Coping with Coronavirus stress


The outbreak of COVID-19 (‘CO’ stands for ‘corona,’ ‘VI’ for ‘virus,’ and ‘D’ for disease) is stressful. Fear and anxiety about a disease can be overwhelming and cause strong emotions in adults and children. But coping with stress will make you, the people you care about, and your community stronger.

How you respond to the outbreak can depend on your background, your family situation and the community you live in.

According to the Centers for Disease Control, people who may respond more strongly to the stress of a crisis include older people and people with chronic diseases who are at higher risk for COVID-19, children and teens and people who are helping with the response to COVID-19, like doctors and other health care providers, or first responders, and people who have mental health conditions including problems with substance use.

The stress of sheltering at home and the constant barrage of virus news can lead to fear and worry about your own health and the health of your loved ones. It can cause changes in sleep or eating patterns, difficulty sleeping or concentrating, worsening of chronic health problems and increased use of alcohol, tobacco, or other drugs.

Taking care of yourself, your friends, and your family can help you cope with stress. Helping others cope with their stress can also make your community stronger.


  • Take breaks from watching, reading, or listening to news stories, including social media. Hearing about the pandemic repeatedly can be upsetting.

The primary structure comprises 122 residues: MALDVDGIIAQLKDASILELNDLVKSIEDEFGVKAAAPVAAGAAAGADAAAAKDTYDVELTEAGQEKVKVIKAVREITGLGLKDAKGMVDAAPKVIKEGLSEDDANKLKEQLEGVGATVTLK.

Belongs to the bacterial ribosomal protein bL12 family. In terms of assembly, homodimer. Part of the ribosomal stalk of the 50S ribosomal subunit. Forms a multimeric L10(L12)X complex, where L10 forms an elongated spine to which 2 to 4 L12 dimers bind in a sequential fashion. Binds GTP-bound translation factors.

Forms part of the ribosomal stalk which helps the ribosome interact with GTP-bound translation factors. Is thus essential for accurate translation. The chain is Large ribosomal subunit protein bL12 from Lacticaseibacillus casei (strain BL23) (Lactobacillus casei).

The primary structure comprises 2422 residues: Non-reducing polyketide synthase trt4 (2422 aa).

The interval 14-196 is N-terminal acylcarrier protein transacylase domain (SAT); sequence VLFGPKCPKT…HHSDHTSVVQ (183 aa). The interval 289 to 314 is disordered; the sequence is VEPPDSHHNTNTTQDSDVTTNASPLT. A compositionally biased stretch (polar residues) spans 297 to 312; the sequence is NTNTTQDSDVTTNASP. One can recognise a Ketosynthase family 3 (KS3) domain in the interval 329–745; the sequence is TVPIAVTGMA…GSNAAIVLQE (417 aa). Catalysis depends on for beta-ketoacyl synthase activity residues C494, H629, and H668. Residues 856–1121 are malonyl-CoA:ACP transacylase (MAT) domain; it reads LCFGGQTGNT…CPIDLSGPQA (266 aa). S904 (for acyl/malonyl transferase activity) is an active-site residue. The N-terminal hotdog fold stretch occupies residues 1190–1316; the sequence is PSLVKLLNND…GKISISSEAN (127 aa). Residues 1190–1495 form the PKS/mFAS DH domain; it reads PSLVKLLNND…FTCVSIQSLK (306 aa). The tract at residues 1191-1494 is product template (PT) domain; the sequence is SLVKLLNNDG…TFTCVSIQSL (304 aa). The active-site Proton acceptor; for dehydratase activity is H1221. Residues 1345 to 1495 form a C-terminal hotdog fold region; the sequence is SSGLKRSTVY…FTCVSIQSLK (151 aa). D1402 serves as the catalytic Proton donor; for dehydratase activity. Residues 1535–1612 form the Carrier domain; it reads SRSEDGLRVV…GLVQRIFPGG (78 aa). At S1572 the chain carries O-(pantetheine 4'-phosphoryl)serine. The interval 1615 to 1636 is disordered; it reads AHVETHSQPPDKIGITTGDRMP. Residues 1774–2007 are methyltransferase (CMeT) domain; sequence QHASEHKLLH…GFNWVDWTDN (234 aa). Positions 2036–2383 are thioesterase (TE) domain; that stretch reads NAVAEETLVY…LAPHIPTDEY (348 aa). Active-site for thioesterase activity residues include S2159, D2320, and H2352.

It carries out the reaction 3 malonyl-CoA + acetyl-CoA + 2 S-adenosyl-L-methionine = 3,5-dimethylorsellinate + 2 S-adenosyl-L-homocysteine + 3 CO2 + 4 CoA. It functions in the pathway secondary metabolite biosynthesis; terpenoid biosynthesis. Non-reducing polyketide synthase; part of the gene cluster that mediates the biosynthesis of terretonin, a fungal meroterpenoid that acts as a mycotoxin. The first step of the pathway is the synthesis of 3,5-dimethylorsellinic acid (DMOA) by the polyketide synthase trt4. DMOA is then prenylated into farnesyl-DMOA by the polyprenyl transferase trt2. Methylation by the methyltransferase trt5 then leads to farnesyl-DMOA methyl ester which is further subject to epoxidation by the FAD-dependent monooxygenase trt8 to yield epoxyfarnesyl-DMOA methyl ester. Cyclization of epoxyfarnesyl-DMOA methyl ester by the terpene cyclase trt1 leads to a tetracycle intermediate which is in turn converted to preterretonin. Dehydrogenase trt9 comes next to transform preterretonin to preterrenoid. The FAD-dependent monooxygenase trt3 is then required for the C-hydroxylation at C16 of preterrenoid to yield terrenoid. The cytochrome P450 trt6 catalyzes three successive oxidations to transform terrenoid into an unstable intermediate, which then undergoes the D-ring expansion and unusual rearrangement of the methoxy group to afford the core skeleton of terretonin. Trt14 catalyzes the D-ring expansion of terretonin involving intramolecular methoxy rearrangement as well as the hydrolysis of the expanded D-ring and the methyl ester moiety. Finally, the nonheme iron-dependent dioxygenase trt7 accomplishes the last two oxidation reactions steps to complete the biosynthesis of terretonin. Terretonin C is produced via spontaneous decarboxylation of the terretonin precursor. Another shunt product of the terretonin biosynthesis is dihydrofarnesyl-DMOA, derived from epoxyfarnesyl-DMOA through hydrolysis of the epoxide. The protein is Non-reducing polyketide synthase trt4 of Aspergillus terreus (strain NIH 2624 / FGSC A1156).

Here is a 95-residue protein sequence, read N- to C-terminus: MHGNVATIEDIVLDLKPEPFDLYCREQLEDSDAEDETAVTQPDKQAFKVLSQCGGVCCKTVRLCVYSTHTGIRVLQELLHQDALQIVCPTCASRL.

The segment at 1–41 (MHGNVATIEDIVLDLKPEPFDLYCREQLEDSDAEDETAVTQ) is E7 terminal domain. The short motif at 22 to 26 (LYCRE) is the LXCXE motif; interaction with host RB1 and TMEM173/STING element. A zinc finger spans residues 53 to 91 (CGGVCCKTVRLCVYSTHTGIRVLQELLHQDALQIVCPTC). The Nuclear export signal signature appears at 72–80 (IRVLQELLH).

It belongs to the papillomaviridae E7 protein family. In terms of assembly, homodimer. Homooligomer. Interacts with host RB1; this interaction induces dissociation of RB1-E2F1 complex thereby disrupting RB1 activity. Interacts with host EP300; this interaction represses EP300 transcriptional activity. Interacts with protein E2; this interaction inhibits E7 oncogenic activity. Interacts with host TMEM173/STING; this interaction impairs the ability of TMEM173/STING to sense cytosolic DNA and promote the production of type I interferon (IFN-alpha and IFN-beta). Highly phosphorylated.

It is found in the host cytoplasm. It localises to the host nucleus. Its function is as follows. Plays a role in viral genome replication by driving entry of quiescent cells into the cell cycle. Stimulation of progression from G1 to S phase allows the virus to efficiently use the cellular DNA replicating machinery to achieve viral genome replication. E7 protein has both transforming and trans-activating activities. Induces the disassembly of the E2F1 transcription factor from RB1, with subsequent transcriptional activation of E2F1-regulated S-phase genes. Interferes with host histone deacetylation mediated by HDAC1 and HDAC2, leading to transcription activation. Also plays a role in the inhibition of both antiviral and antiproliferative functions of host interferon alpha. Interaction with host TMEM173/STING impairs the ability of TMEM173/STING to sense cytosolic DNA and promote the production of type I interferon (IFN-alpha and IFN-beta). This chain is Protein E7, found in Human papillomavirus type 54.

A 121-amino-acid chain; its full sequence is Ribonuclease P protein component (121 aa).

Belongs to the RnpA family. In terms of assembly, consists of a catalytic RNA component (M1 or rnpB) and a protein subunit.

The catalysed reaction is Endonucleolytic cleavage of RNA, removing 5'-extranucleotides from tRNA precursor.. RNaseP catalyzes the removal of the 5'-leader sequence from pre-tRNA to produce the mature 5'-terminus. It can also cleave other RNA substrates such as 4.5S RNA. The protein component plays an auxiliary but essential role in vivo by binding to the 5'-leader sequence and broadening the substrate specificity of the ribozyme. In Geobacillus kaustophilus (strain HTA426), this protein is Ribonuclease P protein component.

• Take care of your body. Take deep breaths, stretch, or meditate. Try to eat healthy, well-balanced meals, exercise regularly, get plenty of sleep, and avoid alcohol and drugs.

  • Make time to unwind. Try to do some other activities you enjoy.

  • Connect with others. Talk with people you trust about your concerns and how you are feeling.

  • Call your healthcare provider if stress gets in the way of your daily activities for several days in a row.

Sharing the facts about COVID-19 and understanding the actual risk to yourself and people you care about can make an outbreak less stressful. When you share accurate information about COVID-19 you can help make people feel less stressed and allow you to connect with them.

Children and teens react, in part, on what they see from the adults around them. When parents and caregivers deal with the COVID-19 calmly and confidently, they can provide the best support for their children. Parents can be more reassuring to others around them, especially children, if they are better prepared.

  • Take time to talk with your child or teen about the COVID-19 outbreak. Answer questions and share facts about COVID-19 in a way that your child or teen can understand.

  • Reassure your child or teen that they are safe. Let them know it is OK if they feel upset. Share with them how you deal with your own stress so that they can learn how to cope from you.

  • Limit your family’s exposure to news coverage of the event, including social media. Children may misinterpret what they hear and can be frightened about something they do not understand.

  • Try to keep up with regular routines. If schools are closed, create a schedule for learning activities and relaxing or fun activities.

Feeling anxious during a disease outbreak like the coronavirus is normal, says the CDC. In fact, having some anxiety can motivate you to maintain good hygiene habits, like washing your hands more frequently and minimizing contact with other people.

Stay in contact with your support system through phone, internet and social media. This is very important. Humans are social creatures, and if you have to limit contact with loved ones, it can lead to feelings of isolation and depression. Whether you’re quarantined, social distancing, or just being careful, maintain contact with friends and family in whatever way you can.



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